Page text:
knowledge | 9 March 2017 |

Significant Judgment on Court PIA Approval

In a recent judgment, the High Court has provided further guidance on the correct approach to an assessment of an application under s115A of the Personal Insolvency Acts.

The application1 concerned a debtor who resided with her two young children at her principal private residence, which she held jointly with her estranged husband. The couple were co-mortgagors with EBS. Following the breakdown of the marriage, the husband had not contributed to the mortgage and it had fallen into arrears. EBS had commenced repossession proceedings. The debtor had then obtained the assistance of a personal insolvency practitioner who had presented a personal insolvency arrangement (“PIA”) to a meeting of her creditors. The PIA was rejected by EBS. Following this rejection, the debtor had brought a Circuit Court application for an order under s115A of the Personal Insolvency Acts 2012-2015. Under this section, the court can approve a PIA notwithstanding its rejection by creditors. The Circuit Court upheld EBS’s rejection. However, this decision was reversed by Baker J on appeal.

Creditor Objections

EBS did not object to the terms of the PIA per se but instead on the following grounds:

  • it was unfairly prejudiced as a creditor of the husband. He had not agreed to the PIA and had not engaged with the process at all;
  • it was unsatisfied that the debtor could meet the proposed terms of the PIA, primarily because there was no evidence to show that her husband would continue to meet his maintenance obligations to her;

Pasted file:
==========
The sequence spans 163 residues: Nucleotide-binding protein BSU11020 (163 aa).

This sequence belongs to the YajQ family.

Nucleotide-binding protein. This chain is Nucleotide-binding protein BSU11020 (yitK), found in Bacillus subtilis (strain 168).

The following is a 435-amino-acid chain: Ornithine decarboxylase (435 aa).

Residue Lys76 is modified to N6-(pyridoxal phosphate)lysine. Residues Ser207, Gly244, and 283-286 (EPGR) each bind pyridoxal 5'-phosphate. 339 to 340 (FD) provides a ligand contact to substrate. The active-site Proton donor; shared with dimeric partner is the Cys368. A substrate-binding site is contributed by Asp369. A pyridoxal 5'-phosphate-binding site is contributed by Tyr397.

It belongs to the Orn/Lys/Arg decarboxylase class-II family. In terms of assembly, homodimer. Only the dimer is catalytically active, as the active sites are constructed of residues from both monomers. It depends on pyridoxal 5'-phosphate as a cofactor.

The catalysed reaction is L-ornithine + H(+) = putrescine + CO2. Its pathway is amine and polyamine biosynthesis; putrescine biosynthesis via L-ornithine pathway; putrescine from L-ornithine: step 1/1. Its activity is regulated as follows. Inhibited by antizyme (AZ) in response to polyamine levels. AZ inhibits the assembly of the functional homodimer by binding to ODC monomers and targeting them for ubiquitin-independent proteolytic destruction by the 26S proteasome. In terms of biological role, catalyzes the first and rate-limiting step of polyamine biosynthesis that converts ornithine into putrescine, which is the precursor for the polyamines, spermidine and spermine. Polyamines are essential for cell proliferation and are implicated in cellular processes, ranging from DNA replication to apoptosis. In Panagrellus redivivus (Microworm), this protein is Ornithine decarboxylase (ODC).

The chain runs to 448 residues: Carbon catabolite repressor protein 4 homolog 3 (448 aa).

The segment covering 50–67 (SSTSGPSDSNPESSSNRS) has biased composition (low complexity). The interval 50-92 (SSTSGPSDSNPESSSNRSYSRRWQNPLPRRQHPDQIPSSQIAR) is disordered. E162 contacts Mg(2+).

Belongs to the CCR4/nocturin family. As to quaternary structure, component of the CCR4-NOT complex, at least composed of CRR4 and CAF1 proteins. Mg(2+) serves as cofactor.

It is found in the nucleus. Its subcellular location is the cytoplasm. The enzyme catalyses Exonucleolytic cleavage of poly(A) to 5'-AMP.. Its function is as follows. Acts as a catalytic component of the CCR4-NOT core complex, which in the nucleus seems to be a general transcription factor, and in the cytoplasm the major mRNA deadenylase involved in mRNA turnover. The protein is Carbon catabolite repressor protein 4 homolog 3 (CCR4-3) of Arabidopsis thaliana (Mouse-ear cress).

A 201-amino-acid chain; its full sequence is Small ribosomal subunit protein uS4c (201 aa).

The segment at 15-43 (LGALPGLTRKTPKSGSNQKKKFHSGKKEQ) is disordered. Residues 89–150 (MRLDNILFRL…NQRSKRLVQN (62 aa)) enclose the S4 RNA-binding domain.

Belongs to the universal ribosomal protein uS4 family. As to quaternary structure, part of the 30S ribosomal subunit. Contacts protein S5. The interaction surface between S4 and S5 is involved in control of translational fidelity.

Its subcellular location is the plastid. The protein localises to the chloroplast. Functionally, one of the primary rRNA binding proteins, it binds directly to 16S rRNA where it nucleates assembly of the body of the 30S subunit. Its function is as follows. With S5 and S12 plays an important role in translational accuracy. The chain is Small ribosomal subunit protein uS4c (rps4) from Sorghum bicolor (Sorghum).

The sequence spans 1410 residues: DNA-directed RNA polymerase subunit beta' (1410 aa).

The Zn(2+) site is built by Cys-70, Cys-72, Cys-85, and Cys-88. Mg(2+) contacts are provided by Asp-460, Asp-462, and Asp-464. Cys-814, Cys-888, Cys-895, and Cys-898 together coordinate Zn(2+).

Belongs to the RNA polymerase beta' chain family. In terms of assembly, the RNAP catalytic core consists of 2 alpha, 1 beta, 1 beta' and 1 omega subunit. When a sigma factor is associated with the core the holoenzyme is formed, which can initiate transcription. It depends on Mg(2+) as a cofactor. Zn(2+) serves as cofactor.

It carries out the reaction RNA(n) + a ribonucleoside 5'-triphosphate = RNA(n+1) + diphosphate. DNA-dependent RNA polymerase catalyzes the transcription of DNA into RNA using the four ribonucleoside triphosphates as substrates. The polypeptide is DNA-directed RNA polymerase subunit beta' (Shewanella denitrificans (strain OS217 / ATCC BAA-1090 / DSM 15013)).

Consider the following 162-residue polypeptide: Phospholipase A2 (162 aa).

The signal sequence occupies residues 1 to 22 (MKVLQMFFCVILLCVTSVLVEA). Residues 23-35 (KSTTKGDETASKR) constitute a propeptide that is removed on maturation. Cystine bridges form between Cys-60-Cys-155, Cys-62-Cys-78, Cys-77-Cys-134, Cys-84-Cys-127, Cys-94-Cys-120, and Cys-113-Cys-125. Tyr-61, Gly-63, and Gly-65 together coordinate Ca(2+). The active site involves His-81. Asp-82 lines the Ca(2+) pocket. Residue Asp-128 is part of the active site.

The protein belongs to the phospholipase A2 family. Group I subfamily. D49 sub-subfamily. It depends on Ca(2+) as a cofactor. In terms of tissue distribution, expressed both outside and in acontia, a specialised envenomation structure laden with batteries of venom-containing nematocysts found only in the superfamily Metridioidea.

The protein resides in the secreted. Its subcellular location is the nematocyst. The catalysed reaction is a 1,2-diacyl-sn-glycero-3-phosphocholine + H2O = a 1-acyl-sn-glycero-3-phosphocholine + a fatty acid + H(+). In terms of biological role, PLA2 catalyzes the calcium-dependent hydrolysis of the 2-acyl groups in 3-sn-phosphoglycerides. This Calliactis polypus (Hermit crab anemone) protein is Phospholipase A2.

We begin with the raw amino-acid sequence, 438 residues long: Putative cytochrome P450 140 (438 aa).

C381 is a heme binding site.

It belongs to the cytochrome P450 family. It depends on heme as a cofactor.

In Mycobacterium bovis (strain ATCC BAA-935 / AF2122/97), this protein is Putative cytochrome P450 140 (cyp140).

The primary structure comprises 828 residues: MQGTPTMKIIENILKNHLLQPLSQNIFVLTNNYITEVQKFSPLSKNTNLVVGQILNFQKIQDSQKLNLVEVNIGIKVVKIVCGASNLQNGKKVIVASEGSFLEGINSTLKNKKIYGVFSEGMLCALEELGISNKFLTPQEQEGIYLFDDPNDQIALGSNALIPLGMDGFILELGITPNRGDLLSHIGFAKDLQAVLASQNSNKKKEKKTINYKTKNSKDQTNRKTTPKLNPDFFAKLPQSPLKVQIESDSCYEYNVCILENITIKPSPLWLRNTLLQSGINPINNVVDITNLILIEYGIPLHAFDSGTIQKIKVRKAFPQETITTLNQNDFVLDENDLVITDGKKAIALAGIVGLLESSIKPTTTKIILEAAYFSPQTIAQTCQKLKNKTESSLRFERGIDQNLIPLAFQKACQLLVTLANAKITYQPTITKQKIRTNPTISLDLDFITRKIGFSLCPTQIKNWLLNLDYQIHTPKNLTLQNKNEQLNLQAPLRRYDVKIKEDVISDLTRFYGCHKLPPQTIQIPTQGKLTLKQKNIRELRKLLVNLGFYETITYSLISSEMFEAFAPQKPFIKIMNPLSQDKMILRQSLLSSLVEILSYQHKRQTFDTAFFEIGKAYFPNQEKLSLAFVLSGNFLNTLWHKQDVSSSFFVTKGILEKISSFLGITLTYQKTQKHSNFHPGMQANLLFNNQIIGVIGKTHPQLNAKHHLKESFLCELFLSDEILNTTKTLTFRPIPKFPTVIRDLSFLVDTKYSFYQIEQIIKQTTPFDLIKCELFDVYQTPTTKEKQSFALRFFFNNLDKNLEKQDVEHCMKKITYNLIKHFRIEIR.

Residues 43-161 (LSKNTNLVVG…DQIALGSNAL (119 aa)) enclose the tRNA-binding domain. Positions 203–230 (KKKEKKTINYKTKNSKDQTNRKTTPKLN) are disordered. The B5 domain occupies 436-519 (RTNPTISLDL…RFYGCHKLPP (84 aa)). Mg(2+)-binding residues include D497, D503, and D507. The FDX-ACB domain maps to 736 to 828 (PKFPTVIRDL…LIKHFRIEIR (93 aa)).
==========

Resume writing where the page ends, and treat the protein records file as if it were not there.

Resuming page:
• certain income calculations from the debtor were incorrect;
  • the debtor’s conduct after she fell into arrears showed a degree of financial imprudence. The court was mandated to take this into account in the statutory scheme.

Decision of the Court

Baker J explained that the power of the court under s115A was not absolute and the jurisdiction should only be exercised if it was satisfied that the proposals were not unfairly prejudicial to the relevant interested parties. This was not focused simply on the figures and calculations, but with the fairness of the proposal having regard to the circumstances of the creditors and the debtor.

She noted that EBS had argued that the failure of the co-mortgagor to engage meant that there was an underlying unfairness as the PIA could impact on any claim it might have against him. It argued that while s116 specified that it could still proceed against a person who had “jointly contracted with the debtor” or was “jointly liable with the debtor to the creditor”, this did not preserve its rights against a debtor who was severally liable to it. Baker J did not see this distinction as material. Further, s17 of the Civil Liability Act 1961 would adequately protect EBS by preserving its position against him. This provides that “[t]he release of, or accord with, one concurrent wrongdoer shall discharge the others if such release or accord indicates an intention that the others are to be discharged.” A PIA was precisely the class of agreement which could come within this provision, and it was clear that the PIA would vary the repayment terms to be agreed by the debtor. However, there was also nothing in the PIA to infer that the EBS intended to discharge the co-debtor here.